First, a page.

Democrats also say Garcia's opposition to same-sex marriage puts her out of step with Granite Staters and young voters alike. In 2012, she supported a failed effort to repeal New Hampshire's same-sex marriage law.

A poll at the time showed nearly six in ten New Hampshire residents opposed repeal, an unsurprising result given that the state is the second-least religious in the country.


Despite that, Garcia isn't changing her stance. "It's about the government and the state changing the definition of marriage," she said. "I don't support the government changing the definition."

But the issue has proved to be a lingering headache for Garcia's campaign. She had to apologize last week for plagiarizing part of a floor speech from the same-sex marriage debate two years ago.

Even though Garcia's contemporaries might not see eye-to-eye with her on many issues, she says one of her main goals is to get apathetic young people involved in politics by building consensus.


"I would say millennials are just looking for answers and solutions," she said. "We're suffering the consequences of … gridlock, inaction, and problems we are facing now."

While Garcia's supporters tout her youth, Democrats have used that against her, too. Kuster earlier this month lashed out at Garcia's record on women's issues, such as her opposition to the Violence Against Women Act and Paycheck Fairness Act.


“I don’t know if it’s because she’s never worked," Kuster told the Concord Monitor. "She’s 31 years old living at home, and maybe that’s it, she’s never been paid an unfair wage."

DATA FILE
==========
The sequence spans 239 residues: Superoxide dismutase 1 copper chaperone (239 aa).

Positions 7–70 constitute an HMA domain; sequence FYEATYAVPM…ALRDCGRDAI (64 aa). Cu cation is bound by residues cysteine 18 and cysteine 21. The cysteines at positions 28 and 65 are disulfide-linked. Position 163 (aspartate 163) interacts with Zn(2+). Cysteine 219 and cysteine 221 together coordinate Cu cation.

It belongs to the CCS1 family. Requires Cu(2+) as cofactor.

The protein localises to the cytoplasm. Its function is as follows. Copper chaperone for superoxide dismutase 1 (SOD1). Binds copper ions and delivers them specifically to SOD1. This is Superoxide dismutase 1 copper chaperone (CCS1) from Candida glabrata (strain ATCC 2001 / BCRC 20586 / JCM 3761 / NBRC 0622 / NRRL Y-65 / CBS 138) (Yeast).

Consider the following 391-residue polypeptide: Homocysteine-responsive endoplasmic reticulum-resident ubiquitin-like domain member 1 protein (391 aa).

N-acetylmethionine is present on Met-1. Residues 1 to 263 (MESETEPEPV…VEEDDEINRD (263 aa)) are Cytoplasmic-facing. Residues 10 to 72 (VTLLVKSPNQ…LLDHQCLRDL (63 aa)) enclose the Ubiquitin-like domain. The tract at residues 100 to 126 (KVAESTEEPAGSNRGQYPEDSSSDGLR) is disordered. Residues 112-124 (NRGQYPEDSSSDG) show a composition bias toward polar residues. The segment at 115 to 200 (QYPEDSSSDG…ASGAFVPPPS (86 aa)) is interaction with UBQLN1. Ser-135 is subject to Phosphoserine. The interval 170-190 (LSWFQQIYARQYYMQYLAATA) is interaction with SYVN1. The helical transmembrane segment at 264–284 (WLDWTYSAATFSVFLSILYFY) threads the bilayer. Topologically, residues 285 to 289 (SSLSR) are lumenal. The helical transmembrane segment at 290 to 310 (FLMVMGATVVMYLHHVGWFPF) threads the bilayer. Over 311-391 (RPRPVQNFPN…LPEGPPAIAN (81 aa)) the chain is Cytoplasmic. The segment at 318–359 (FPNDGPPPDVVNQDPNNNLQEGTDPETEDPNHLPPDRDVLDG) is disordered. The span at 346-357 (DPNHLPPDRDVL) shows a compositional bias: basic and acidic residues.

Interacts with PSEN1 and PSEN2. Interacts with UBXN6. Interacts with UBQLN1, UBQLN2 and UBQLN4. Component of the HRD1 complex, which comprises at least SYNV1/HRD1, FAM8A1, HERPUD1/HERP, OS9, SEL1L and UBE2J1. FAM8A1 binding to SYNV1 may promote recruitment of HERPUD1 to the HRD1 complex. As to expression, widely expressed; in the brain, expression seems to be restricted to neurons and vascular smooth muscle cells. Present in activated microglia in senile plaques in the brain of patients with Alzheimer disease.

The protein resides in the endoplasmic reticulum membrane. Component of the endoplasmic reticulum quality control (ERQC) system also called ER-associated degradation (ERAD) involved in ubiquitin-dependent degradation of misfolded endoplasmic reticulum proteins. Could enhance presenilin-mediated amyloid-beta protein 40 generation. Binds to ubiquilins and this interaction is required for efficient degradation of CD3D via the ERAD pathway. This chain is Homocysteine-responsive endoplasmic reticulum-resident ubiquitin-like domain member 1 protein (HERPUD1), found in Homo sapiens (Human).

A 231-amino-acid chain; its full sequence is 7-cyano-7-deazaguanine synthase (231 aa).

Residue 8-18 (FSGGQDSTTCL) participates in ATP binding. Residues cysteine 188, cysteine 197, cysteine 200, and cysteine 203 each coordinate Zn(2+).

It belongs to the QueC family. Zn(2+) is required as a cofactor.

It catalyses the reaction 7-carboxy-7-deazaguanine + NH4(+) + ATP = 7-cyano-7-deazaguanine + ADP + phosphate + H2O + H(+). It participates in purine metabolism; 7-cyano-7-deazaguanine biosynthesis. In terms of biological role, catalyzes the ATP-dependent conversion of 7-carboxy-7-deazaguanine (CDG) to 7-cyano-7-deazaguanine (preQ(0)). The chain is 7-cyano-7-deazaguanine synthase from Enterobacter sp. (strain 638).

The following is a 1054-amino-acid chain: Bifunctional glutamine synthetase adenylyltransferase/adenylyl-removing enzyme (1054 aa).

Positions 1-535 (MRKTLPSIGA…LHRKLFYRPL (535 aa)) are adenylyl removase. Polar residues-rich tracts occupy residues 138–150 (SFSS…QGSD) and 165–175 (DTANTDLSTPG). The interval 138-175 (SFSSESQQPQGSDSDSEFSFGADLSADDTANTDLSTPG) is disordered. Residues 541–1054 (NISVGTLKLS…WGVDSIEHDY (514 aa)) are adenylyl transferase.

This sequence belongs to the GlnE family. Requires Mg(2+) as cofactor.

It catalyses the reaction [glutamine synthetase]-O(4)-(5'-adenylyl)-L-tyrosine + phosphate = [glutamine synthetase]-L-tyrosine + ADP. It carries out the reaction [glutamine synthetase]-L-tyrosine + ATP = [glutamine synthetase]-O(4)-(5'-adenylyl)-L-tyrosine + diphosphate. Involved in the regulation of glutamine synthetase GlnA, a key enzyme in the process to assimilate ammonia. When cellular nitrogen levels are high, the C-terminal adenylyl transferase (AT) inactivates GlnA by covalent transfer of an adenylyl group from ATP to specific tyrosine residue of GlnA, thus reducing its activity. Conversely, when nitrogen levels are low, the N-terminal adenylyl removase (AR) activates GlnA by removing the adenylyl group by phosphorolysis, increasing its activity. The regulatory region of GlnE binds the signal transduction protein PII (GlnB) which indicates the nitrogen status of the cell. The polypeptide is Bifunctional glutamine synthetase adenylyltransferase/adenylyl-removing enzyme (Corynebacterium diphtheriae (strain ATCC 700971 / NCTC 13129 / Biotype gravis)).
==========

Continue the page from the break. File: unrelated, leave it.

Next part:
Garcia called the attack "petulant."

She has lobbed attacks at Kuster, as well. Garcia slammed her for supporting unpopular Obama policies and called her uninformed, especially for appearing baffled over the location of Benghazi during an event last year.


Republican candidates who won Tuesday's state primary for New Hampshire's top seats, from left, Frank Guinta, 1st Congressional District, Walt Havenstein, governor, Scott Brown, U.S. Senate and Marilinda Garcia 2nd Congressional District pose for a photo following a GOP "Unity Breakfast" Friday, Sept. 12, 2014 in Manchester, N.H. (Jim Cole/AP Photo)

The back-and-forth attacks have taken a toll on both candidates: each has a negative favorability rating. Despite the messy campaign, top Republicans are standing behind Garcia.


Former U.N. ambassador John Bolton appeared with Garcia at a town hall on foreign policy at Dartmouth on Oct. 15. Bolton's political action committee spent money on ad attacking Kuster

"I thought she [Garcia] represented the kind of Republican candidate we needed to see in the House and the Senate who put a priority on foreign and defense policy," Bolton said during an interview with Fusion.

Michelle Knesbach, president of the Dartmouth College Republicans, said that win or lose, having more candidates like Garcia is important for the party.


"I get a lot of comments like, 'Wow you're a young female and president of College Republicans, how did that happen?'" she told Fusion. "Having a candidate, especially like Garcia, to point to … will be really important to changing the image of the Republican Party."

For all the talk of being a new face for the GOP, Garcia said she is not consumed by what her election may or may not mean for the future of the party.

"I think both parties have big problems, and whatever, I'm just trying to be part of the change, so here I am."


Geneva Sands is a Washington, D.C.-based producer/editor focused on national affairs and politics. Egg creams, Raleigh and pie are three of her favorite things.

Jordan Fabian is Fusion's politics editor, writing about campaigns, Congress, immigration, and more. When he's not working, you can find him at the ice rink or at home with his wife, Melissa.